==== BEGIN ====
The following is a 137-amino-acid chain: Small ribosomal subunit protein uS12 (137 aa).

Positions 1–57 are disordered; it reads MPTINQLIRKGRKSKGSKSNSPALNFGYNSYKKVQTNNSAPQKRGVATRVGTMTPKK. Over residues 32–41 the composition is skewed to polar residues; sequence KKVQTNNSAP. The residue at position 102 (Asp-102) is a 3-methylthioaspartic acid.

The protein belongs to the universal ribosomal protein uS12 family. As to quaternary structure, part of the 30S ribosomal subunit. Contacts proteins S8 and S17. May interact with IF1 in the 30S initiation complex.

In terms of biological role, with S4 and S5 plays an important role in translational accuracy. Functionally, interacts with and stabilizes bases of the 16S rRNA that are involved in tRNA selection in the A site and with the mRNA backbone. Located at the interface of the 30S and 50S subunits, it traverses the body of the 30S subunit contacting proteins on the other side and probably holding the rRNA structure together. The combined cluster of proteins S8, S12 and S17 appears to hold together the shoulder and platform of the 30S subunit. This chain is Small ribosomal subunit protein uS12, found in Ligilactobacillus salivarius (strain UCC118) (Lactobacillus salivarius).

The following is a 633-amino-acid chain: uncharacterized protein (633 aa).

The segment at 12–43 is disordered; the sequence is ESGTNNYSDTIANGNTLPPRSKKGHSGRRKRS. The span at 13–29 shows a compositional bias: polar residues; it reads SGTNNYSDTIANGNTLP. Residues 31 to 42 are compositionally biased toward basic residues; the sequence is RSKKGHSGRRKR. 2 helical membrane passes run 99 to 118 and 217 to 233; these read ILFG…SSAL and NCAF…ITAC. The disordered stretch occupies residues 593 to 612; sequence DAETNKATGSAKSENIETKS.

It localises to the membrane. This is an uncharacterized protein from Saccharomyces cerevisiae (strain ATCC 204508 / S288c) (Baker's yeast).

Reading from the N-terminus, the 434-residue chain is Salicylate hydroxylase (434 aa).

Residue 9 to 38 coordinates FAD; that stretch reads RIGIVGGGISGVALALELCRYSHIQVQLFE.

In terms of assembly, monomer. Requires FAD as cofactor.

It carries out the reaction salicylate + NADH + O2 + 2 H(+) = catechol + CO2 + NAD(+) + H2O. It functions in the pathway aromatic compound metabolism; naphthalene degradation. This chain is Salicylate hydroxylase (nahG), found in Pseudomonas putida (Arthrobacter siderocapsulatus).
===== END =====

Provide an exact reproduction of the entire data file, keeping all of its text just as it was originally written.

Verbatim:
The following is a 137-amino-acid chain: Small ribosomal subunit protein uS12 (137 aa).

Positions 1–57 are disordered; it reads MPTINQLIRKGRKSKGSKSNSPALNFGYNSYKKVQTNNSAPQKRGVATRVGTMTPKK. Over residues 32–41 the composition is skewed to polar residues; sequence KKVQTNNSAP. The residue at position 102 (Asp-102) is a 3-methylthioaspartic acid.

The protein belongs to the universal ribosomal protein uS12 family. As to quaternary structure, part of the 30S ribosomal subunit. Contacts proteins S8 and S17. May interact with IF1 in the 30S initiation complex.

In terms of biological role, with S4 and S5 plays an important role in translational accuracy. Functionally, interacts with and stabilizes bases of the 16S rRNA that are involved in tRNA selection in the A site and with the mRNA backbone. Located at the interface of the 30S and 50S subunits, it traverses the body of the 30S subunit contacting proteins on the other side and probably holding the rRNA structure together. The combined cluster of proteins S8, S12 and S17 appears to hold together the shoulder and platform of the 30S subunit. This chain is Small ribosomal subunit protein uS12, found in Ligilactobacillus salivarius (strain UCC118) (Lactobacillus salivarius).

The following is a 633-amino-acid chain: uncharacterized protein (633 aa).

The segment at 12–43 is disordered; the sequence is ESGTNNYSDTIANGNTLPPRSKKGHSGRRKRS. The span at 13–29 shows a compositional bias: polar residues; it reads SGTNNYSDTIANGNTLP. Residues 31 to 42 are compositionally biased toward basic residues; the sequence is RSKKGHSGRRKR. 2 helical membrane passes run 99 to 118 and 217 to 233; these read ILFG…SSAL and NCAF…ITAC. The disordered stretch occupies residues 593 to 612; sequence DAETNKATGSAKSENIETKS.

It localises to the membrane. This is an uncharacterized protein from Saccharomyces cerevisiae (strain ATCC 204508 / S288c) (Baker's yeast).

Reading from the N-terminus, the 434-residue chain is Salicylate hydroxylase (434 aa).

Residue 9 to 38 coordinates FAD; that stretch reads RIGIVGGGISGVALALELCRYSHIQVQLFE.

In terms of assembly, monomer. Requires FAD as cofactor.

It carries out the reaction salicylate + NADH + O2 + 2 H(+) = catechol + CO2 + NAD(+) + H2O. It functions in the pathway aromatic compound metabolism; naphthalene degradation. This chain is Salicylate hydroxylase (nahG), found in Pseudomonas putida (Arthrobacter siderocapsulatus).